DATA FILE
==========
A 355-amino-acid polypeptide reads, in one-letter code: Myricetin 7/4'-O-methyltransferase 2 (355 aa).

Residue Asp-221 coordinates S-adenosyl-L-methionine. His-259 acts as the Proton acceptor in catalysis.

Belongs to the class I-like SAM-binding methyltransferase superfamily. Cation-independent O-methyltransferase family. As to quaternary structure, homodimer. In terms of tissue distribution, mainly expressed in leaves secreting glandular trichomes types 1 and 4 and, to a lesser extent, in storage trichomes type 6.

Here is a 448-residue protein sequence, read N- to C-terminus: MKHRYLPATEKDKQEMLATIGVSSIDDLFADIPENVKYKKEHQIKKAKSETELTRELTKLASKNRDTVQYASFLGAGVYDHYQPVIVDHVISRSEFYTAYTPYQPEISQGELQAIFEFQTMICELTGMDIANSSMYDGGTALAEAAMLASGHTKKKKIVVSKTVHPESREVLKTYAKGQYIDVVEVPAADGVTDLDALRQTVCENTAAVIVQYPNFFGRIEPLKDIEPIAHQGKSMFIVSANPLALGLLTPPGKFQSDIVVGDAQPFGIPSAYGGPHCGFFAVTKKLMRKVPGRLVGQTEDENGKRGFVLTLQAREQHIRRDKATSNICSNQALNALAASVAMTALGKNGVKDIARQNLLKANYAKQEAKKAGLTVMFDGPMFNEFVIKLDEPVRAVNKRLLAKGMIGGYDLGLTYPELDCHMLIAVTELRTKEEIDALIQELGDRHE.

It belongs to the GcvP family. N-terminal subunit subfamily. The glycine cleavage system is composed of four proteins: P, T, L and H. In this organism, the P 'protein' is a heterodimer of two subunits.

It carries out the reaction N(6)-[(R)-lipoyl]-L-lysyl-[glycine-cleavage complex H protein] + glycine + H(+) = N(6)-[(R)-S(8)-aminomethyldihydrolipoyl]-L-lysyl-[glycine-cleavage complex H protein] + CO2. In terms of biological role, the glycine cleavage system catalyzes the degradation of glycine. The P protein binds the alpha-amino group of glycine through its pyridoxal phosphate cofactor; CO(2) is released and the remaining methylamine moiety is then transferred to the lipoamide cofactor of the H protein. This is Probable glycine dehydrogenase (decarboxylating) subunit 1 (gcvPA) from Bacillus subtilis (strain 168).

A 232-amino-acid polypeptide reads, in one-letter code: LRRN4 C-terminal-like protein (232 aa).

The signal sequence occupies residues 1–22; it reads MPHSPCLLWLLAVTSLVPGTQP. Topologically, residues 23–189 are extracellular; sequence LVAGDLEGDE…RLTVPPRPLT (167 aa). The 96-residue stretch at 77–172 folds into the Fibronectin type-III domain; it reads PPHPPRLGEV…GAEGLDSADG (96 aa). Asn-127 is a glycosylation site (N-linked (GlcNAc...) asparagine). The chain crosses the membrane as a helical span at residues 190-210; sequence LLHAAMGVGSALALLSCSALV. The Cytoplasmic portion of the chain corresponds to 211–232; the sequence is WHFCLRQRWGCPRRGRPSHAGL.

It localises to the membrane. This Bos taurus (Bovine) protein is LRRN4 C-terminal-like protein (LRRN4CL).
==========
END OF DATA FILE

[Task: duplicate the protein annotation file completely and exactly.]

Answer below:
A 355-amino-acid polypeptide reads, in one-letter code: Myricetin 7/4'-O-methyltransferase 2 (355 aa).

Residue Asp-221 coordinates S-adenosyl-L-methionine. His-259 acts as the Proton acceptor in catalysis.

Belongs to the class I-like SAM-binding methyltransferase superfamily. Cation-independent O-methyltransferase family. As to quaternary structure, homodimer. In terms of tissue distribution, mainly expressed in leaves secreting glandular trichomes types 1 and 4 and, to a lesser extent, in storage trichomes type 6.

Here is a 448-residue protein sequence, read N- to C-terminus: MKHRYLPATEKDKQEMLATIGVSSIDDLFADIPENVKYKKEHQIKKAKSETELTRELTKLASKNRDTVQYASFLGAGVYDHYQPVIVDHVISRSEFYTAYTPYQPEISQGELQAIFEFQTMICELTGMDIANSSMYDGGTALAEAAMLASGHTKKKKIVVSKTVHPESREVLKTYAKGQYIDVVEVPAADGVTDLDALRQTVCENTAAVIVQYPNFFGRIEPLKDIEPIAHQGKSMFIVSANPLALGLLTPPGKFQSDIVVGDAQPFGIPSAYGGPHCGFFAVTKKLMRKVPGRLVGQTEDENGKRGFVLTLQAREQHIRRDKATSNICSNQALNALAASVAMTALGKNGVKDIARQNLLKANYAKQEAKKAGLTVMFDGPMFNEFVIKLDEPVRAVNKRLLAKGMIGGYDLGLTYPELDCHMLIAVTELRTKEEIDALIQELGDRHE.

It belongs to the GcvP family. N-terminal subunit subfamily. The glycine cleavage system is composed of four proteins: P, T, L and H. In this organism, the P 'protein' is a heterodimer of two subunits.

It carries out the reaction N(6)-[(R)-lipoyl]-L-lysyl-[glycine-cleavage complex H protein] + glycine + H(+) = N(6)-[(R)-S(8)-aminomethyldihydrolipoyl]-L-lysyl-[glycine-cleavage complex H protein] + CO2. In terms of biological role, the glycine cleavage system catalyzes the degradation of glycine. The P protein binds the alpha-amino group of glycine through its pyridoxal phosphate cofactor; CO(2) is released and the remaining methylamine moiety is then transferred to the lipoamide cofactor of the H protein. This is Probable glycine dehydrogenase (decarboxylating) subunit 1 (gcvPA) from Bacillus subtilis (strain 168).

A 232-amino-acid polypeptide reads, in one-letter code: LRRN4 C-terminal-like protein (232 aa).

The signal sequence occupies residues 1–22; it reads MPHSPCLLWLLAVTSLVPGTQP. Topologically, residues 23–189 are extracellular; sequence LVAGDLEGDE…RLTVPPRPLT (167 aa). The 96-residue stretch at 77–172 folds into the Fibronectin type-III domain; it reads PPHPPRLGEV…GAEGLDSADG (96 aa). Asn-127 is a glycosylation site (N-linked (GlcNAc...) asparagine). The chain crosses the membrane as a helical span at residues 190-210; sequence LLHAAMGVGSALALLSCSALV. The Cytoplasmic portion of the chain corresponds to 211–232; the sequence is WHFCLRQRWGCPRRGRPSHAGL.

It localises to the membrane. This Bos taurus (Bovine) protein is LRRN4 C-terminal-like protein (LRRN4CL).